Grace isn’t something one would associate with decay but Kolkata has that quality; its grandeur may have rusted, but a certain grace lingers in its neglected columns and statues. Kolkata under the “Raj” (British Colonial Period) was a melting pot of various cultures. The nouveau riche of the city absorbed elements of Europe’s Greco-Roman heritage when they built their sprawling mansions. These houses were studded with Corinthian pillars and lined with balustrades of delicate grill-work, and  strewn with copies of Greek and Roman marble statues.

Today much of this lies in a state of neglect. The statues stand frozen in time and wear a haunted look. Withered, chipped, missing parts and peeling paint, they stand sentinel to a lost time with a quiet grace, like a soul that hasn’t quite left the body.

It is a look one sees mirrored in the neglected residents of these houses.

by Hardika Dayalani


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The house of Duttas, Neemtala Ghat Street. Mirrors made of Belgian glass were considered prestigious possessions for the royal families in colonial times. Some old families still have them, mostly in a neglected condition.

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Octagon House, Central Avenue. Octagonal houses were a unique style briefly popular in the 1850s in the United States and Canada.  They often feature a flat roof and a veranda all round houses.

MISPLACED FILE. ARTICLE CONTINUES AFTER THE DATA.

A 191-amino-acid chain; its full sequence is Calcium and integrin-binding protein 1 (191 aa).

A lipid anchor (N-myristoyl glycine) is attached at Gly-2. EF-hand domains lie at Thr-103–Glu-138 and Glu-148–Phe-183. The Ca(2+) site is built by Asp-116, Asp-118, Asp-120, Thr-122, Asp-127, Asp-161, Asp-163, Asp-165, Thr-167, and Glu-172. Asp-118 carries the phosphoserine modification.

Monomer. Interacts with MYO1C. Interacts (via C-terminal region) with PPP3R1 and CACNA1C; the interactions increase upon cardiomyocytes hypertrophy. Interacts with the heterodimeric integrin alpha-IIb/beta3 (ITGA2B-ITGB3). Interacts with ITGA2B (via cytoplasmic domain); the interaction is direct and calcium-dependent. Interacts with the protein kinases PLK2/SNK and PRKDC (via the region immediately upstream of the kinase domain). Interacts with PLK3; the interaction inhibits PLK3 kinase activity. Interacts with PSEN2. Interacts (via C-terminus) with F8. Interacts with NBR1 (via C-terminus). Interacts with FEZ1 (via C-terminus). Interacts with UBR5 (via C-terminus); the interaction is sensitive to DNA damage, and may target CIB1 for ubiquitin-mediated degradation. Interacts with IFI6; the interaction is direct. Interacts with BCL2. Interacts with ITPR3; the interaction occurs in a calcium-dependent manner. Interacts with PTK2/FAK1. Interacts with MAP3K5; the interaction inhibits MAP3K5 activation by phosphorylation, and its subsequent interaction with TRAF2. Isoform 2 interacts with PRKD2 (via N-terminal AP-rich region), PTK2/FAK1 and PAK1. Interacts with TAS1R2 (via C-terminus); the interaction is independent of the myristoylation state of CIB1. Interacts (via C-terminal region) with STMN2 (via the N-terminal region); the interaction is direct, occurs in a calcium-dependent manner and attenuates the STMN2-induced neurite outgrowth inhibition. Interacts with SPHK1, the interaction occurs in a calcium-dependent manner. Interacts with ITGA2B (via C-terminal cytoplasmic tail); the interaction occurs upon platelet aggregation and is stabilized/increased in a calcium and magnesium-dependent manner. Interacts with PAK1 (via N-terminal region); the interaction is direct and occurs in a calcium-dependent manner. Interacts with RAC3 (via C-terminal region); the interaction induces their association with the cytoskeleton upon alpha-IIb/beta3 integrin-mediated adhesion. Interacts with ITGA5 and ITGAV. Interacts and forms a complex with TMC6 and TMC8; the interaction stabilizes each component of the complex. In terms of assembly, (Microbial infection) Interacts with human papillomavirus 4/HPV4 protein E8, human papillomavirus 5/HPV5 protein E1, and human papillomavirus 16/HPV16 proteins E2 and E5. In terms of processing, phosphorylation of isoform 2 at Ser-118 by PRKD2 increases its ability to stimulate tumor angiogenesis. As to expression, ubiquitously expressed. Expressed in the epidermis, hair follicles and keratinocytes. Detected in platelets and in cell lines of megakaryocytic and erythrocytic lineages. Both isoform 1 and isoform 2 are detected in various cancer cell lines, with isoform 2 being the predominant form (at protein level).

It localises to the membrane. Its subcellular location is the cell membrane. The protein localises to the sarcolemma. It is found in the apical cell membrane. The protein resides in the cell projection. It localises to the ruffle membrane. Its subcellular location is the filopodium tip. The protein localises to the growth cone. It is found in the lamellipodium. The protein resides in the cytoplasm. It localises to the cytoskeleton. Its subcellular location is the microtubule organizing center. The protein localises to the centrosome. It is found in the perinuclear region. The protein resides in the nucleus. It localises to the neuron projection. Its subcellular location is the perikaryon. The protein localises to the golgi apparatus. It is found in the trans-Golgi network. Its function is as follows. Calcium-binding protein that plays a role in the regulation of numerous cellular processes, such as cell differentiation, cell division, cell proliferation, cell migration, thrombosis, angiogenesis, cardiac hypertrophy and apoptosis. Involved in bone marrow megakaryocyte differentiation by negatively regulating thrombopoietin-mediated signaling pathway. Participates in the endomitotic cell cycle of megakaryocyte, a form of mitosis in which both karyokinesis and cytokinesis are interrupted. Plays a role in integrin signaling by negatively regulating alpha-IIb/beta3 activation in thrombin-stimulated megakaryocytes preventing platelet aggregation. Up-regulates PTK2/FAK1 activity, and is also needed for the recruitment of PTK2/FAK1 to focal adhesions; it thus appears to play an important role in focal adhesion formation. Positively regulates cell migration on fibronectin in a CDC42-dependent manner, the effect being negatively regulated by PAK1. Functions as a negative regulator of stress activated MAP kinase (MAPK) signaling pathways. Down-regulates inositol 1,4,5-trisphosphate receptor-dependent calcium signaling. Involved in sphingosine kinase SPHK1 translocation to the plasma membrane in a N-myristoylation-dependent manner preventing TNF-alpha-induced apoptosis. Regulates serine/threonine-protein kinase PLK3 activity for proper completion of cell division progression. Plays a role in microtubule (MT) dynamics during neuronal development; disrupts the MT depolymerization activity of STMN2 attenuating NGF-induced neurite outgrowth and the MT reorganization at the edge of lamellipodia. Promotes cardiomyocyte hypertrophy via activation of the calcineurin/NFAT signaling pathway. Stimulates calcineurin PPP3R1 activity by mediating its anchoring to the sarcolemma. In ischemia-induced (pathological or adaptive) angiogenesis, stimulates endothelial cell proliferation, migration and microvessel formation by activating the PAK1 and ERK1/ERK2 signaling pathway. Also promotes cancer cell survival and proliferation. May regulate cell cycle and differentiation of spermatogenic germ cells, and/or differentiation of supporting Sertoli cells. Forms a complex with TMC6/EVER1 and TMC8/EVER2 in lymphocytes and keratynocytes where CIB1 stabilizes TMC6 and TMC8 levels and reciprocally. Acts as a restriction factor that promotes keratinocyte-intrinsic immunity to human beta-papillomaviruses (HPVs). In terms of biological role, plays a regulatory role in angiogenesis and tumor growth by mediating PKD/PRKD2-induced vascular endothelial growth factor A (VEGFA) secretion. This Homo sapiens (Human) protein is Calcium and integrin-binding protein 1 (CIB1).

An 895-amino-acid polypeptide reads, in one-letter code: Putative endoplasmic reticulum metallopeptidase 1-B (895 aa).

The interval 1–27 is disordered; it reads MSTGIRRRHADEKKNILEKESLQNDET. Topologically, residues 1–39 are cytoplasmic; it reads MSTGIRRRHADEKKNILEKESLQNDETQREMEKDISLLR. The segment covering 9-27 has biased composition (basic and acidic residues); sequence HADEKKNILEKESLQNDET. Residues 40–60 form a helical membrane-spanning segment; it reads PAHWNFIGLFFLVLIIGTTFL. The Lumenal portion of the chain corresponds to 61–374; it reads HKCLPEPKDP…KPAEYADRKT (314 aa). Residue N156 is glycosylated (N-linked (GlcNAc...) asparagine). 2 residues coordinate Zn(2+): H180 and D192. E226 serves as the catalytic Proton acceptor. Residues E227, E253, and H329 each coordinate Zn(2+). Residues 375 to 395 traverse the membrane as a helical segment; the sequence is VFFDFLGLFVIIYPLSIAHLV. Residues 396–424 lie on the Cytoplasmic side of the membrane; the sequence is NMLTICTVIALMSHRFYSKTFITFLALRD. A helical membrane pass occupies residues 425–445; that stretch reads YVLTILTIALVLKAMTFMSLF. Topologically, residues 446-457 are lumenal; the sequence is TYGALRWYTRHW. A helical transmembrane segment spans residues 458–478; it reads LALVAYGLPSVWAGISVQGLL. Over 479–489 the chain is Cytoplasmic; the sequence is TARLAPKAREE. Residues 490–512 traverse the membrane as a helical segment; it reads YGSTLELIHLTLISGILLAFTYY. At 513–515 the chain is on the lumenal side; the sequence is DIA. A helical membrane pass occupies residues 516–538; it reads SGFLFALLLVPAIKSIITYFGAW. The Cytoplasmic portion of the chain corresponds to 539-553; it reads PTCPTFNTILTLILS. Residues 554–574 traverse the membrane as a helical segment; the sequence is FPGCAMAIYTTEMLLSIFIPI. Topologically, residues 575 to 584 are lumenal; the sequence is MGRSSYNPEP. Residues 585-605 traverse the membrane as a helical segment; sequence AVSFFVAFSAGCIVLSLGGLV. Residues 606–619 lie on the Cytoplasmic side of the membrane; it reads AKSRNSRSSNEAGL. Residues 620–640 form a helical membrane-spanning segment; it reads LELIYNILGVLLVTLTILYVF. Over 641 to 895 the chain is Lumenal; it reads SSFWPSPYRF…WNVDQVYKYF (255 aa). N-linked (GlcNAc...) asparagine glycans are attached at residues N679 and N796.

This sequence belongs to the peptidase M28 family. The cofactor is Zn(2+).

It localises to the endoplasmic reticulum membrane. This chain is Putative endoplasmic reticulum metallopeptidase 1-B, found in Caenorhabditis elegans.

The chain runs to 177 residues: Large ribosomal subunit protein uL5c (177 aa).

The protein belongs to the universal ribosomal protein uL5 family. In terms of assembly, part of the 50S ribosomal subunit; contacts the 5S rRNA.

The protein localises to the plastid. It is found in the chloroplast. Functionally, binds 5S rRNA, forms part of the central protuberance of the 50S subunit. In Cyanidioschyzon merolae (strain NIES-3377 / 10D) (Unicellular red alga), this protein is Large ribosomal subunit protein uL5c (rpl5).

One of two still left in Kolkata.

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The house of Basu Mullicks, Suryasen Street. Hermes (Mercury) statues once commonly adorned the house of Kolkata’s wealthy. Hermes, a Greek and Roman messenger of the gods, is also a deity of wealth,
trade and travellers.

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A lavish drawing room in Dhurjyoti Villa, Belgachia.

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A house in Janbazzar area. Old statues can often be found at dump yards outside dilapidated  houses. 

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Joransako Rajbari, Rabindra Sarani. The ‘Babus of Calcutta’ were the high class, rich Bengalis in the late 18th and 19th centuries who came into being as a result of intimate interaction with the British. They often imported Italian marbles for their floors and balconies. 

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Joransako Rajbari, Rabindra Sarani. Interiors of old mansions were often decorated with expensive, intricate wood work, oil paintings, and vases made of cut glass. With time most have vanished. 

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Tagore Palace, Pathuriaghata Street. Corinthian pillars in an old mansion. They were a common feature of colonial construction. 

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Old Bank Shall Courthouse, Neemtala Ghat Street.

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General Post Office, Kolkata.

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A staircase of a house in Rabindra Sarani

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[The house of Duttas, Neemtala Ghat Street. Durga worship was essential in the best families.  In this house even this area is dilapidated. 

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Dhurjyoti Villa, Belgachia.